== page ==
Rewilding represents a new viewpoint on nature conservation, reaching beyond into notions of rural development and reconnecting people with nature and wildness. The concept originated in North America in the nineties and has been growing and developing in Europe since 2010.
Rewilding Iberia aims to assist rewilding in its development from theory to practice in Spain and to help extend its application to the whole of the north Mediterranean area.
The book combines academic rigour with readability, offering a complete survey of the implications of rewilding as a tool for nature conservation and rural development.
In this context, Spain’s situation is something of a paradox: on one hand the country is home to the greatest biodiversity in Europe, while on the other, the Spanish conservation movement (both scientists and activists) is trapped in the paradigm of traditional use as a synonym of conservation. This makes it difficult to envision the future of protected areas, and hampers efforts to restore wildlife populations and, crucially, the functioning of ecosystems.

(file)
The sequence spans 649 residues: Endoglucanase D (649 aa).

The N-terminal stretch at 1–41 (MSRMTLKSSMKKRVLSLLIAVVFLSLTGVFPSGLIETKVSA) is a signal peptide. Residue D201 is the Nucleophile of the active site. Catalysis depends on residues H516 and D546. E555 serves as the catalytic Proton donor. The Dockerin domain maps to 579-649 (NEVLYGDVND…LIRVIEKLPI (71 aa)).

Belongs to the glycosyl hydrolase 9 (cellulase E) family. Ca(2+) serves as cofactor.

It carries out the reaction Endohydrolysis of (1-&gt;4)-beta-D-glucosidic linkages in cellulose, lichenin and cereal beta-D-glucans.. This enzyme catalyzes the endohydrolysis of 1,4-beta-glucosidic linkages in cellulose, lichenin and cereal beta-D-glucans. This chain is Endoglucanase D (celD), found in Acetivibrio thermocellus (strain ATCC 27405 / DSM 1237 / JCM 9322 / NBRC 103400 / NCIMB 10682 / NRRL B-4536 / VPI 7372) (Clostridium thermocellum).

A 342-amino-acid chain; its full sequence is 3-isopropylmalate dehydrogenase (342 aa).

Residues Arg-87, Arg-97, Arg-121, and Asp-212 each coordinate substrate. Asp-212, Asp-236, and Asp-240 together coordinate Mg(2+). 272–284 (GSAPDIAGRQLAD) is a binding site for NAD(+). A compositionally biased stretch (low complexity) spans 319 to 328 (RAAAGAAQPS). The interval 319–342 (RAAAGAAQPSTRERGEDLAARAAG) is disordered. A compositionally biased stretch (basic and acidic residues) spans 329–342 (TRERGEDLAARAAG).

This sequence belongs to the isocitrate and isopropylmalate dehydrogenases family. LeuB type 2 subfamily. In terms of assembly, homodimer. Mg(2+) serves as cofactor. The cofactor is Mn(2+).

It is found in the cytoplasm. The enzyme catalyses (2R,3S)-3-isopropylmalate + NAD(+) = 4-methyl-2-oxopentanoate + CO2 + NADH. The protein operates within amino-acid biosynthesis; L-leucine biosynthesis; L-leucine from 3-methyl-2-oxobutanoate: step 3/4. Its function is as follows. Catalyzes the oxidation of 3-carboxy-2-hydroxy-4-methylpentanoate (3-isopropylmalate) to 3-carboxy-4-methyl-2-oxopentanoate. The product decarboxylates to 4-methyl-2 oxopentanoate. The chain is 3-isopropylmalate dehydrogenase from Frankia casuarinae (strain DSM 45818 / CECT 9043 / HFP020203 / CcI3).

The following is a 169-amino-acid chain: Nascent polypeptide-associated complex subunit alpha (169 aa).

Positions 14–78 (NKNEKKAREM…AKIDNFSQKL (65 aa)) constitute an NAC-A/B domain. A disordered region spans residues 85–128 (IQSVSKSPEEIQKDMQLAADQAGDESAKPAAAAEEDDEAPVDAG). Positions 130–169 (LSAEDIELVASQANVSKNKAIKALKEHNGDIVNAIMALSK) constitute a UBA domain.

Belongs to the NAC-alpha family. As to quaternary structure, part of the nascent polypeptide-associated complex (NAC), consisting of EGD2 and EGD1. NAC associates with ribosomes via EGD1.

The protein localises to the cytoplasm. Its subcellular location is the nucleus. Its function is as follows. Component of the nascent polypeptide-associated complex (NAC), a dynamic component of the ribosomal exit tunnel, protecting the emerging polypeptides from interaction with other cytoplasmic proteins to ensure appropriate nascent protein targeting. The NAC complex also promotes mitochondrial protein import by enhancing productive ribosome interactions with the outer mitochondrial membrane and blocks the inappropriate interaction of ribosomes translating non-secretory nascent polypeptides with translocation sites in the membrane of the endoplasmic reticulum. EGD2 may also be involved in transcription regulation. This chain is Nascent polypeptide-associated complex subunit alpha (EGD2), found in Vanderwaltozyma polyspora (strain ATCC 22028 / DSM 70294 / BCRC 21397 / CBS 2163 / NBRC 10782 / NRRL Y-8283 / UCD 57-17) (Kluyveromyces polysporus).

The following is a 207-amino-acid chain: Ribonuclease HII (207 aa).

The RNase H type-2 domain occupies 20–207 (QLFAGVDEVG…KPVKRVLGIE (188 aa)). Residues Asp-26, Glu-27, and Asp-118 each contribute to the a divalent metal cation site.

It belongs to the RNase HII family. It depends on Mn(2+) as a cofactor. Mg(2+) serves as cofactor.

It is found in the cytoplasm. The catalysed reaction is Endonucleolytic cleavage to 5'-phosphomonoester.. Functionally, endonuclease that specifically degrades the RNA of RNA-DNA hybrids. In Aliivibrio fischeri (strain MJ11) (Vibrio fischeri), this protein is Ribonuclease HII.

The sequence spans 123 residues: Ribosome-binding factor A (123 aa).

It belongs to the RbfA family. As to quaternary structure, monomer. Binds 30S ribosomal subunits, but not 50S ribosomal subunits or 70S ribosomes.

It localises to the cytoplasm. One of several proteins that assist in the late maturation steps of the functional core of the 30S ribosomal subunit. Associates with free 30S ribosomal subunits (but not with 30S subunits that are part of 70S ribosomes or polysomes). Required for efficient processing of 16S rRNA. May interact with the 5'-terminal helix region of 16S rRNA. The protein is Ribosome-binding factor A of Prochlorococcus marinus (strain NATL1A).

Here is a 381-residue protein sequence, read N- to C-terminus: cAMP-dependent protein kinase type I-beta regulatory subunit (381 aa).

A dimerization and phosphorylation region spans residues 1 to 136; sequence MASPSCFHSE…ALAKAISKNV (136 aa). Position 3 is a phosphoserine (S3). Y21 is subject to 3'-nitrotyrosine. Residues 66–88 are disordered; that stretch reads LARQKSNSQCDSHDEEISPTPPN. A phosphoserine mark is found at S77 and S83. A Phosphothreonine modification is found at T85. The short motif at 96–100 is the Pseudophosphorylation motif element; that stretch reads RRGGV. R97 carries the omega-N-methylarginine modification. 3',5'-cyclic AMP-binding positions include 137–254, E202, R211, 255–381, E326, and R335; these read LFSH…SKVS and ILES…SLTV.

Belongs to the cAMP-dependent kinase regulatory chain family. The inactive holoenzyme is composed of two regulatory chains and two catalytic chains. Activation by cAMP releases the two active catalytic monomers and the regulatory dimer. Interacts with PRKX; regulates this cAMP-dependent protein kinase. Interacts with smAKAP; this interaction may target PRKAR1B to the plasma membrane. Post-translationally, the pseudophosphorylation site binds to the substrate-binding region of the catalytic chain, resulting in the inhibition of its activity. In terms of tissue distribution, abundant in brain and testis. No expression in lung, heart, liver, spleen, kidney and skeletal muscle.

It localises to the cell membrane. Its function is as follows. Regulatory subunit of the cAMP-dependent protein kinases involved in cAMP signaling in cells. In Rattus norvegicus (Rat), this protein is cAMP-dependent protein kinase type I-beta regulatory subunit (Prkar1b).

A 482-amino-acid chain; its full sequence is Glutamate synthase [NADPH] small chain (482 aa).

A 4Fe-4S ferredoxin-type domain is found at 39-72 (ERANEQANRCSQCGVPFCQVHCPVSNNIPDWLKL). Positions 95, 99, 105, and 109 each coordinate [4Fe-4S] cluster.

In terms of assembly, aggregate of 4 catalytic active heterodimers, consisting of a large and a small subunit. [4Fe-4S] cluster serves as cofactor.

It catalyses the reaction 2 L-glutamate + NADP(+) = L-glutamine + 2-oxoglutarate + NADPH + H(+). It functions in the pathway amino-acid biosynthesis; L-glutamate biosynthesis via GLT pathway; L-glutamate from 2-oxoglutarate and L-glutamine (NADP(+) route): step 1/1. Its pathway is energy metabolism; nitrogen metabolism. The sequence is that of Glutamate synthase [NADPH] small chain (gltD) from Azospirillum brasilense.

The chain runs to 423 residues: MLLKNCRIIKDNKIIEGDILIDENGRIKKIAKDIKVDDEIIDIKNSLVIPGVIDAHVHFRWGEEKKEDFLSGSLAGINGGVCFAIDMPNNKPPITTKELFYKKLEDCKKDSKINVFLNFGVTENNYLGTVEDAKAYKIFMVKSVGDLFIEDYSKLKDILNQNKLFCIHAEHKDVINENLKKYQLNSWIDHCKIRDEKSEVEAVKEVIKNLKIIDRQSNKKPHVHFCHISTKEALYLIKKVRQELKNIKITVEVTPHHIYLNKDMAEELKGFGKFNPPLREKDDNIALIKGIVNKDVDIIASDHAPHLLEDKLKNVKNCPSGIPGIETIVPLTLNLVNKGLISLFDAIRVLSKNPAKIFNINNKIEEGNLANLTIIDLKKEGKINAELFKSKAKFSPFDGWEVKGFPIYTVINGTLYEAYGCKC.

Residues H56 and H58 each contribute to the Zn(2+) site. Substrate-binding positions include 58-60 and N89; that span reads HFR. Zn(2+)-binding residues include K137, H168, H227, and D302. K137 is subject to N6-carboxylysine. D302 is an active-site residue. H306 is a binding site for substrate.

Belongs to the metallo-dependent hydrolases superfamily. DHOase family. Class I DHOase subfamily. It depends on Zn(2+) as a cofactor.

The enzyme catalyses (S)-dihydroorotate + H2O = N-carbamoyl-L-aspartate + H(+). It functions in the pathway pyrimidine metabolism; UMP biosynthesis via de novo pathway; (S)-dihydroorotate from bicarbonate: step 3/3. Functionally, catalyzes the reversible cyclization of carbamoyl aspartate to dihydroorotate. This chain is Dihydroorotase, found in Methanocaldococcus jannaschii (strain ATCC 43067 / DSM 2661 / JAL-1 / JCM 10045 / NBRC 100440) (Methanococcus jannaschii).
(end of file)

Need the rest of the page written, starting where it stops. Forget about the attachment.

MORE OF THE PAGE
The book examines the main natural processes that have been significantly altered by human activity and establishes the tenets of rewilding as a strategy for the active restoration of their functions wherever possible. This is achieved by examining the origin and significance of this new perspective for conservation, by exploring its possibilities in the context of the geography of Spain, and by analysing the factors affecting its application in a given area.
After discussing its allure and potential for Spain, the book describes the techniques and policies that might assist the development of rewilding, as well as scrutinizing some specific case studies that contribute to a better understanding of the impact and scope it could attain.